Ruling: Stun gun use can trigger tougher sentences - New York News

Ruling: Stun gun use can trigger tougher sentences

Posted: Updated:

TUCSON, Ariz. (AP) - A new Arizona court ruling says use of stun guns while committing crimes can trigger tougher sentences.

The state Court of Appeals has upheld using a sentencing enhancement for a woman who participated in a 2011 home invasion in which a stun gun was used on the victim.

The enhancement resulted in longer prison sentences for two of Amy Gustafson's convictions in Pima County Superior Court.

The home invasion victim had a heart condition and fell on a concrete floor when she was stunned.

Gustafon's lawyer argued that a stun gun was not a dangerous instrument. However, the appeals court ruled that jurors reasonably concluded that it was based on common sense and circumstances of the crimes.

Gustafson is serving a 10.5-year sentence at the Perryville state prison complex.

Copyright 2013 The Associated Press. All rights reserved. This material may not be published, broadcast, rewritten or redistributed.

Didn't find what
you were looking for?

  • Local NewsLocal NewsMore>>

  • NJ National Guard unit to deploy to Persian Gulf

    NJ National Guard unit to deploy to Persian Gulf

    Friday, August 1 2014 8:34 PM EDT2014-08-02 00:34:45 GMT
    More citizen soldiers will be leaving New Jersey for the Middle East. Nearly 170 troops will depart the National Guard armory in Jersey City on Saturday for duty in the Persian Gulf.
    More citizen soldiers will be leaving New Jersey for the Middle East. Nearly 170 troops will depart the National Guard armory in Jersey City on Saturday for duty in the Persian Gulf.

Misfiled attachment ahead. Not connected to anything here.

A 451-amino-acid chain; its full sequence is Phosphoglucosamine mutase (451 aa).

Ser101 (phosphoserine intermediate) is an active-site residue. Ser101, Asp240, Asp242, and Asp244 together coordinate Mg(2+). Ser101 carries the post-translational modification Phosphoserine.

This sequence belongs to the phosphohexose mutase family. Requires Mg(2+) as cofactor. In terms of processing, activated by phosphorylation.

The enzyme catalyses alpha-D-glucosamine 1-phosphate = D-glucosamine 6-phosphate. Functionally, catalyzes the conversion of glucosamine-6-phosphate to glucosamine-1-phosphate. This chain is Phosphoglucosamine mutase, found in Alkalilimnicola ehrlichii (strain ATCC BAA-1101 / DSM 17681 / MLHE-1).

• OCME: Police chokehold caused Eric Garner's death

    OCME: Police chokehold caused Eric Garner's death

    Friday, August 1 2014 7:19 PM EDT2014-08-01 23:19:02 GMT
    The New York City medical examiner ruled Friday that a police officer's chokehold caused the death of a man whose videotaped arrest and final pleas of "I can't breathe!" sparked outrage and led to the announcement of a complete overhaul of use-of-force training for the nation's largest police force.
    The New York City medical examiner ruled Friday that a police officer's chokehold caused the death of a man whose videotaped arrest and final pleas of "I can't breathe!" sparked outrage and led to the announcement of a complete overhaul of use-of-force training for the nation's largest police force.
  • 'Ice bucket challenge'

    NY man with ALS gets support from friends and strangers

    NY man with ALS gets support from friends and strangers

    Friday, August 1 2014 7:14 PM EDT2014-08-01 23:14:45 GMT
    When he was 31, Patrick Quinn, of Queens, received the life-changing news: he has ALS. It all started after a softball game in 2011. After two years of countless medical tests, the diagnosis was final. Since then, Quinn has watched his body change. His arms are much thinner. His biceps and triceps have atrophied. His hands have lost all muscle.
    When he was 31, Patrick Quinn, of Queens, received the life-changing news: he has ALS. It all started after a softball game in 2011. After two years of countless medical tests, the diagnosis was final. Since then, Quinn has watched his body change. His arms are much thinner. His biceps and triceps have atrophied. His hands have lost all muscle.
Powered by WorldNow
Didn't find what you were looking for?
All content © Copyright 2000 - 2014 Fox Television Stations, Inc. and Worldnow. All Rights Reserved.
Privacy Policy | New Terms of Service What's new | Ad Choices